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Old 01-18-2015, 07:11 AM   #14
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Originally Posted by chardc2 View Post
How about using one of these beauties ! Some say the slap-chop is a gimmick, but I always thought it looked fun.

My other thought is simple guards such as these :

Safe Slice Knife Guard - Contemporary - by Walter Drake

Finger Guard

Fairly cheap and may be worth a go if safety is your concern!
Nothing new under the sun. My grandma had a similar chopping gadget back in the 1950s and I have a cheap one that I bought in Ikea a few years ago (not the same make). I love it. It's great for chopping small amounts of onion, herbs, etc., quickly without making a mess as it has a little holder on the bottom for the thing you're chopping. Mine's no trouble to clean as it goes in the dishwasher and it lives on the counter next to my chopping board as I use it most days.
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Old 01-18-2015, 08:02 AM   #15
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Somehow I only manage to cut myself by accident. I mean not when I do actual cutting, rather when I pick up a knife or am putting it in the sink, or some other odd situation.


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Old 01-18-2015, 10:24 AM   #16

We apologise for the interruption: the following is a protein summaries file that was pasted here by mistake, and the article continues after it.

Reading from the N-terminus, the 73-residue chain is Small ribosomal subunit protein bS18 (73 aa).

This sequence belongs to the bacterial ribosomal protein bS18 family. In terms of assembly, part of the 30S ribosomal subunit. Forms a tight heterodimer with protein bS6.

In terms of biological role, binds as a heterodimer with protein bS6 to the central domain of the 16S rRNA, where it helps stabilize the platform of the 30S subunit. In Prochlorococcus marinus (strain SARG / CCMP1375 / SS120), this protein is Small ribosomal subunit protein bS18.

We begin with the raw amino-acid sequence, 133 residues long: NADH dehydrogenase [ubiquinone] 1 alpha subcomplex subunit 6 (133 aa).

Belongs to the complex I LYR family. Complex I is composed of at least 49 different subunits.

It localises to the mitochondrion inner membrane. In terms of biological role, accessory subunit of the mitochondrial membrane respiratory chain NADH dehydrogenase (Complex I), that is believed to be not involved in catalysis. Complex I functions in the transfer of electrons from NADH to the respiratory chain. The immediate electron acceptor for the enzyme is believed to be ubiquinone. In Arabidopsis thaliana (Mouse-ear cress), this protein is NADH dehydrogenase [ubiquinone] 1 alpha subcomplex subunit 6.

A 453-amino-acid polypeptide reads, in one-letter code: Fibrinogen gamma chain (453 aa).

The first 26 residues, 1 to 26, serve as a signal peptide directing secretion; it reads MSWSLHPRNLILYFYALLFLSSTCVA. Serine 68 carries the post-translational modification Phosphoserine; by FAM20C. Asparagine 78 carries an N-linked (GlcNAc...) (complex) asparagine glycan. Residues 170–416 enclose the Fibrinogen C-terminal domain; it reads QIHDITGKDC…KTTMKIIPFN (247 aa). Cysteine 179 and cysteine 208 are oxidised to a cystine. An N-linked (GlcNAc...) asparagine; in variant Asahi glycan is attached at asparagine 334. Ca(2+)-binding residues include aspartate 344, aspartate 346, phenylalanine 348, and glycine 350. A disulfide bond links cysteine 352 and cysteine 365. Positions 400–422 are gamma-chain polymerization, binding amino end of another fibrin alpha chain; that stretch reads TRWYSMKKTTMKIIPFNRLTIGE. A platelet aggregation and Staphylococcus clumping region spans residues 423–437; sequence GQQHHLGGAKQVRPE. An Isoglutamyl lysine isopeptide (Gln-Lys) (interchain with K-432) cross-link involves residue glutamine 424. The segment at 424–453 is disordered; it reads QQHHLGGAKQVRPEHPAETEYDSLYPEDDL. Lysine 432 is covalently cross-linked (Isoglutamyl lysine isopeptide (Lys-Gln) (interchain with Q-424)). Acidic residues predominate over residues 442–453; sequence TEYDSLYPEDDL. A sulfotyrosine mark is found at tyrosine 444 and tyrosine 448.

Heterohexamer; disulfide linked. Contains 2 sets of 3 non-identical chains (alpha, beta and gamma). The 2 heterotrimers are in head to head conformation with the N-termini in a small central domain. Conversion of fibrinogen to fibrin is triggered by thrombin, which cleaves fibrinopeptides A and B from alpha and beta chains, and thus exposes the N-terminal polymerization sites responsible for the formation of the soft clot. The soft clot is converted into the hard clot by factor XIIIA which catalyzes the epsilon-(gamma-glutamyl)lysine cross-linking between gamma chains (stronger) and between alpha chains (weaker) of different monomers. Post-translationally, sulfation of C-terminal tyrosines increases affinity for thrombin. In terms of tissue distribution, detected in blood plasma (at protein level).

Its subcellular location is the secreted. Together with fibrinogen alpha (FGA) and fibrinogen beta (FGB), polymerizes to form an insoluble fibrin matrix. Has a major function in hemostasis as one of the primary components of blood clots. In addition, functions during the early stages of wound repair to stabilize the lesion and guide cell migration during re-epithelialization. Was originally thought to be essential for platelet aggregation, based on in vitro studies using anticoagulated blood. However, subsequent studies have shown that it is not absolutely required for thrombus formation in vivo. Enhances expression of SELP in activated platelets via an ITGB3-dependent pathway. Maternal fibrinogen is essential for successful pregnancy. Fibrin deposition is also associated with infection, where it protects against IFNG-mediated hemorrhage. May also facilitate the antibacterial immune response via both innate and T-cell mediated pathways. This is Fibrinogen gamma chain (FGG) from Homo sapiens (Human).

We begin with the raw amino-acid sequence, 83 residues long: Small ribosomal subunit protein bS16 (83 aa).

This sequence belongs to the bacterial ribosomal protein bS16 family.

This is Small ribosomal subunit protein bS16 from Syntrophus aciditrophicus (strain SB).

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Somehow I only manage to cut myself by accident. I mean not when I do actual cutting, rather when I pick up a knife or am putting it in the sink, or some other odd situation.


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Same for me too, Charlie.
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Old 01-18-2015, 11:19 AM   #17
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Somehow I only manage to cut myself by accident. I mean not when I do actual cutting, rather when I pick up a knife or am putting it in the sink, or some other odd situation.


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Same for me too, Charlie.
Really, the stupidest thing one can do is place a sharp knife in the sudsy dishwater (I speak from experience), then turn away to do something else and forget it's there. I never even let go of a knife once I start to wash it. Before it leaves my hand, I wash, rinse, dry and put it away or set it safely aside until needed again.